5/10

IMDB

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/slash ½ 2017 – Day 2: Another Wolfcop

Another Wolfcop
USA 2017
Written by Lowell Dean
Directed by Lowell Dean
Watched on 06.05.2017

While heralded by many as a b-movie-triumph, I personally found the first “Wolfcop”-movie to be rather lame (or tame?). It had a nice concept – but not much else. Nevertheless, I decided to give its sequel a chance – and while I indeed think that it was slightly better than the first one, I could have lived without ever seeing it, and don’t particularly look forward to yet another sequel (which is hinted at during the credits). Once again, the humor fell mostly flat for me. Some things and ideas were too stupid even for my taste. There was no tension at all, and many of the supposedly big moments didn’t work quite as well for me as was arguably intended. On the other hand, they managed to take a little bit more out of the concept. It looked slightly better and was better shot (even though it still feels a little amateurish), with the strong colors a particular standout. They came up with a couple of nice, new ideas, some scenes were pleasantly far-out, and the movie itself a quite bloody affair. So yes, overall, it was better than the first one. However, with a benchmark like that (I gave it a 3/10 back then), that doesn’t really say much.
4/10

IMDB

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/slash ½ 2017 – Day 2: Prevenge

Prevenge
UK 2016
Written by Alice Lowe
Directed by Alice Lowe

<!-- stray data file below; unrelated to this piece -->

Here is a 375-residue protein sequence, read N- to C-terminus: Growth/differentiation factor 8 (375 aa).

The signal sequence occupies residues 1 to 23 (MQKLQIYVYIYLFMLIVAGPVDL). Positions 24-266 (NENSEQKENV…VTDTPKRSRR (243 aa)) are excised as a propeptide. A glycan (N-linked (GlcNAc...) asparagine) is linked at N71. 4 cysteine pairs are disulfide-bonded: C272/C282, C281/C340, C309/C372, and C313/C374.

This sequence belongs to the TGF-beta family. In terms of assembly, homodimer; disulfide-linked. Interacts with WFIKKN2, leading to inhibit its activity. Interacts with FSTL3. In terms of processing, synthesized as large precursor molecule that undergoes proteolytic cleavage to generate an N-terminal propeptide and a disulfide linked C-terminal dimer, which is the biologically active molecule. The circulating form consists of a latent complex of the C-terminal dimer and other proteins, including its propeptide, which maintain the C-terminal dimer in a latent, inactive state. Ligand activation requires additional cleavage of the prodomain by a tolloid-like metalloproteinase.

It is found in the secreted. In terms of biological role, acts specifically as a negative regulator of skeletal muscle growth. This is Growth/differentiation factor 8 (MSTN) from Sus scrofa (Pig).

Watched on 05.05.2017

“Prevenge” could almost be a sequel to “Sightseers”; in any case, it felt like a spiritual successor to what in my opinion still is Ben Wheatley’s best film so far. Written and directed by “Sightseers”‘ Alice Lowe, it’s a fantastic dark comedy, and the best film that I saw at this years “/slash ½”-Festival. Alice Lowe not only wrote a great script and did a splendid job directing it, she also (once more) gives a magnificent performance in the leading role. Once again, she perfectly captures the comedy as well as the tragedy that’s inherent in her character with impressive ease. She especially shines in the scenes that illustrate Ruth’s incredibly loneliness and despair. Despite her actions, she makes it easy for us to feel for her – especially when the motivation behind her dark deeds is finally revealed (something that Lowe, thankfully, lets the audience find out in their own time). There also was a sweet symbolism with the cutting of the cord (one life ends, another one begins). Furthermore, “Prevenge” offers up a couple of nice guest stars, some impressive shots, a great synthesizer-score, and many (darkly) funny scenes. Entertaining from start to finish, and equally funny and tragic, “Prevenge” is just the dark comedy of a murdering expectant mother that the world needed – without even knowing it.